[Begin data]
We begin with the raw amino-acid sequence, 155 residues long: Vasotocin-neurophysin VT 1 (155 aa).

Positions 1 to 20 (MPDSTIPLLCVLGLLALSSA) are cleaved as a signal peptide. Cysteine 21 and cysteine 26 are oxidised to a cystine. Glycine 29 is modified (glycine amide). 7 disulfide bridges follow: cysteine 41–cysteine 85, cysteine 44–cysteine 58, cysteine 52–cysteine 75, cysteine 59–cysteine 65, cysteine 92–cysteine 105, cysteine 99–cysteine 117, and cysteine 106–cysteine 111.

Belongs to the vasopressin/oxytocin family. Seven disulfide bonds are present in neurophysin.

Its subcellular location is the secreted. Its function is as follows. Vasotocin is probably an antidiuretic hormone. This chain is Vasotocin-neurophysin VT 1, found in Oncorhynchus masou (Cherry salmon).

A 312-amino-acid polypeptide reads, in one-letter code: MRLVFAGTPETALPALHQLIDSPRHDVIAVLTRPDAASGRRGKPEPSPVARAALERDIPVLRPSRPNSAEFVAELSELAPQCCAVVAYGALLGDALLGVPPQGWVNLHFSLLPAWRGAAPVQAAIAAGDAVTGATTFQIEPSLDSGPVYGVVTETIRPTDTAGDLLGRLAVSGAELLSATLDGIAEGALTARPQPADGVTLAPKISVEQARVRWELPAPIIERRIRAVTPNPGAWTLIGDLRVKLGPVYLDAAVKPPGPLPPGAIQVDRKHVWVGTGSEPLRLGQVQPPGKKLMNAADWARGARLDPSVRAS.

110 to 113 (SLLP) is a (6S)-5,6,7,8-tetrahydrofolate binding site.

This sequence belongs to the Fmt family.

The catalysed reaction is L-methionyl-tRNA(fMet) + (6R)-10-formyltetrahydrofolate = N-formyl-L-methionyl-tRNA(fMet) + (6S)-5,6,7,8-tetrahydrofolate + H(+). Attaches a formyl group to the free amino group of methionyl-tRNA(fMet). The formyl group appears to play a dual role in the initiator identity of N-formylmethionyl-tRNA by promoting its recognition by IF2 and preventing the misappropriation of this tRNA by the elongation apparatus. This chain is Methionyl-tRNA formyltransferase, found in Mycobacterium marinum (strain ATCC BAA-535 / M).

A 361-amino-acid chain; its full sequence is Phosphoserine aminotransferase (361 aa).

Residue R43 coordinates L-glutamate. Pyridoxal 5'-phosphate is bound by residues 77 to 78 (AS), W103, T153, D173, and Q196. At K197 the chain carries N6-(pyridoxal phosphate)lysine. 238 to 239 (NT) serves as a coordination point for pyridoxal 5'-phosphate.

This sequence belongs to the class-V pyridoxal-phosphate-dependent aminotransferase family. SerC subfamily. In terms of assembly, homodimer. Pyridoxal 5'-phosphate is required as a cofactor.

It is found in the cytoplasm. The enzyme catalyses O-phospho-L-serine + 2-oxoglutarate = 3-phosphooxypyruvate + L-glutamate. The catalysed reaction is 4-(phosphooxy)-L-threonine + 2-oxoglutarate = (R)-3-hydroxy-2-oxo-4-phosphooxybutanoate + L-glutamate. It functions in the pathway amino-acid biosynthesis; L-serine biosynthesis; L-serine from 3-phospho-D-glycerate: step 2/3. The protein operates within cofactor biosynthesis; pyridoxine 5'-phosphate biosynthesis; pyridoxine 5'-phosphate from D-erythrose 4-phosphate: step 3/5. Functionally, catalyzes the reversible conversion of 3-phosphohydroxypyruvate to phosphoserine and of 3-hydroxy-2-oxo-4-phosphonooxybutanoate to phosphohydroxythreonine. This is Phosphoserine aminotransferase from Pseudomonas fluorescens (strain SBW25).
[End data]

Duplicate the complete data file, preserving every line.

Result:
We begin with the raw amino-acid sequence, 155 residues long: Vasotocin-neurophysin VT 1 (155 aa).

Positions 1 to 20 (MPDSTIPLLCVLGLLALSSA) are cleaved as a signal peptide. Cysteine 21 and cysteine 26 are oxidised to a cystine. Glycine 29 is modified (glycine amide). 7 disulfide bridges follow: cysteine 41–cysteine 85, cysteine 44–cysteine 58, cysteine 52–cysteine 75, cysteine 59–cysteine 65, cysteine 92–cysteine 105, cysteine 99–cysteine 117, and cysteine 106–cysteine 111.

Belongs to the vasopressin/oxytocin family. Seven disulfide bonds are present in neurophysin.

Its subcellular location is the secreted. Its function is as follows. Vasotocin is probably an antidiuretic hormone. This chain is Vasotocin-neurophysin VT 1, found in Oncorhynchus masou (Cherry salmon).

A 312-amino-acid polypeptide reads, in one-letter code: MRLVFAGTPETALPALHQLIDSPRHDVIAVLTRPDAASGRRGKPEPSPVARAALERDIPVLRPSRPNSAEFVAELSELAPQCCAVVAYGALLGDALLGVPPQGWVNLHFSLLPAWRGAAPVQAAIAAGDAVTGATTFQIEPSLDSGPVYGVVTETIRPTDTAGDLLGRLAVSGAELLSATLDGIAEGALTARPQPADGVTLAPKISVEQARVRWELPAPIIERRIRAVTPNPGAWTLIGDLRVKLGPVYLDAAVKPPGPLPPGAIQVDRKHVWVGTGSEPLRLGQVQPPGKKLMNAADWARGARLDPSVRAS.

110 to 113 (SLLP) is a (6S)-5,6,7,8-tetrahydrofolate binding site.

This sequence belongs to the Fmt family.

The catalysed reaction is L-methionyl-tRNA(fMet) + (6R)-10-formyltetrahydrofolate = N-formyl-L-methionyl-tRNA(fMet) + (6S)-5,6,7,8-tetrahydrofolate + H(+). Attaches a formyl group to the free amino group of methionyl-tRNA(fMet). The formyl group appears to play a dual role in the initiator identity of N-formylmethionyl-tRNA by promoting its recognition by IF2 and preventing the misappropriation of this tRNA by the elongation apparatus. This chain is Methionyl-tRNA formyltransferase, found in Mycobacterium marinum (strain ATCC BAA-535 / M).

A 361-amino-acid chain; its full sequence is Phosphoserine aminotransferase (361 aa).

Residue R43 coordinates L-glutamate. Pyridoxal 5'-phosphate is bound by residues 77 to 78 (AS), W103, T153, D173, and Q196. At K197 the chain carries N6-(pyridoxal phosphate)lysine. 238 to 239 (NT) serves as a coordination point for pyridoxal 5'-phosphate.

This sequence belongs to the class-V pyridoxal-phosphate-dependent aminotransferase family. SerC subfamily. In terms of assembly, homodimer. Pyridoxal 5'-phosphate is required as a cofactor.

It is found in the cytoplasm. The enzyme catalyses O-phospho-L-serine + 2-oxoglutarate = 3-phosphooxypyruvate + L-glutamate. The catalysed reaction is 4-(phosphooxy)-L-threonine + 2-oxoglutarate = (R)-3-hydroxy-2-oxo-4-phosphooxybutanoate + L-glutamate. It functions in the pathway amino-acid biosynthesis; L-serine biosynthesis; L-serine from 3-phospho-D-glycerate: step 2/3. The protein operates within cofactor biosynthesis; pyridoxine 5'-phosphate biosynthesis; pyridoxine 5'-phosphate from D-erythrose 4-phosphate: step 3/5. Functionally, catalyzes the reversible conversion of 3-phosphohydroxypyruvate to phosphoserine and of 3-hydroxy-2-oxo-4-phosphonooxybutanoate to phosphohydroxythreonine. This is Phosphoserine aminotransferase from Pseudomonas fluorescens (strain SBW25).